Mike Mahon, Drake University’s sports information director for the last 23 years, resigned last week.
“I leave Drake with countless memories and will miss the close associations that I’ve developed over the years with student-athletes, administrators, coaches and the media,” Mahon said in a Drake athletics press release. “I’m forever grateful for the opportunity to have served as media coordinator for the many national events that Drake has hosted, like the NCAA Championships and the Drake Relays, which have enhanced my career.”
Mahon began his career as a sports information director at the University of South Dakota in 1977, after graduating from the school in 1976. He has been at Drake since 1988.
“I relinquish my seat on the sidelines, but will still be actively wishing Drake athletic teams success,” Mahon said. “I’ve been contemplating a career move recently and I look forward to the challenges of the future.”
Drake Athletic Director Sandy Hatfield Clubb expressed her gratitude to Mahon for his service to the school and the athletic program.
“Mike has been an integral part of the Drake family for many years,” Hatfield Clubb said in the same press release. “His contributions as the sports information director, and in particular his leadership with the Drake Relays, are appreciated. Mike will be missed by the department, and particularly by me. We wish him the very best.”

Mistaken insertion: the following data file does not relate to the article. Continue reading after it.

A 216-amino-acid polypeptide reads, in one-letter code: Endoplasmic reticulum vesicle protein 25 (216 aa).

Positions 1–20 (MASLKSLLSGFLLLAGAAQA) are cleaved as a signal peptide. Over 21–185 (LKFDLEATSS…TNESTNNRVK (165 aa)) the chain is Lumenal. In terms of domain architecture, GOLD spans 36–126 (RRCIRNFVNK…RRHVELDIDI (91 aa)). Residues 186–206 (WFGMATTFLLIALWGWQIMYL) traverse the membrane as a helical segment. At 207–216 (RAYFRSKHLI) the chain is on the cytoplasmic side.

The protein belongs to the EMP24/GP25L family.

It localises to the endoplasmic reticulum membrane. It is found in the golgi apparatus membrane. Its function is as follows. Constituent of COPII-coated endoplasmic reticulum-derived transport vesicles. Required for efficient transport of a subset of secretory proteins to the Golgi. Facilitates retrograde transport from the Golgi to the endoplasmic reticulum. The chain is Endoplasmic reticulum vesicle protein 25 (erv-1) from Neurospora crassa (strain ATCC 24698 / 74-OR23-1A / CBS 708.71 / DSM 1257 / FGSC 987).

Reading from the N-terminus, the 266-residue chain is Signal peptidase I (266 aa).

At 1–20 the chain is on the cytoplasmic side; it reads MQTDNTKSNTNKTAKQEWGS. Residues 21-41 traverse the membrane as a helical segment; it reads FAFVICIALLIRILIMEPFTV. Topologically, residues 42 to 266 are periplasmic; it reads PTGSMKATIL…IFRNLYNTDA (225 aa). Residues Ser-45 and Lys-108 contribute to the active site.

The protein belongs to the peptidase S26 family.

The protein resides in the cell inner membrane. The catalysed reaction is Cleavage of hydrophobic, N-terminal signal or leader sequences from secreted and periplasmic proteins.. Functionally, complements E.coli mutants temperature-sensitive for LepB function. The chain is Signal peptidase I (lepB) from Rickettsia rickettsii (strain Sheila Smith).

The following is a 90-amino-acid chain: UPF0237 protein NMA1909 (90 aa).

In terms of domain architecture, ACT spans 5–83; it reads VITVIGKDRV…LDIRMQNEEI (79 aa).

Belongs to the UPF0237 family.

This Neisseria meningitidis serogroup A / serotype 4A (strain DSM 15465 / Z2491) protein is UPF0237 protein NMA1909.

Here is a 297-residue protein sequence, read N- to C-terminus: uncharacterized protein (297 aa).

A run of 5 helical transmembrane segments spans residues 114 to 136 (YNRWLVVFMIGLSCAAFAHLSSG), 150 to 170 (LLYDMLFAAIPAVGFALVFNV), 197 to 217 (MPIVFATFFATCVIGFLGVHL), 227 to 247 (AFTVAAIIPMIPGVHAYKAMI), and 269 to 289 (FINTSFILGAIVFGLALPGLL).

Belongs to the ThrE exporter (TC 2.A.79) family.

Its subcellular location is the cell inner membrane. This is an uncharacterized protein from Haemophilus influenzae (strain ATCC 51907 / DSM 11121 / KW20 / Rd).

A sports information director’s main job is to document and publicize the accomplishments of athletes or teams for a particular school or league. He or she usually acts as a liaison between the athletes and the media.
Sports information directors have one of the busiest jobs in college sports. The department is in charge of compiling statistics, collecting information on each athlete, providing media guides for each sport, writing press releases and setting up interviews for players and coaches with members of the media.
Mahon has been involved with the U.S. Olympic Committee, serving as a press officer at the 1992, ’96 and 2004 Summer Olympics. He has also worked at numerous NCAA men’s basketball tournaments, including the 2001 and 2005 NCAA Final Four.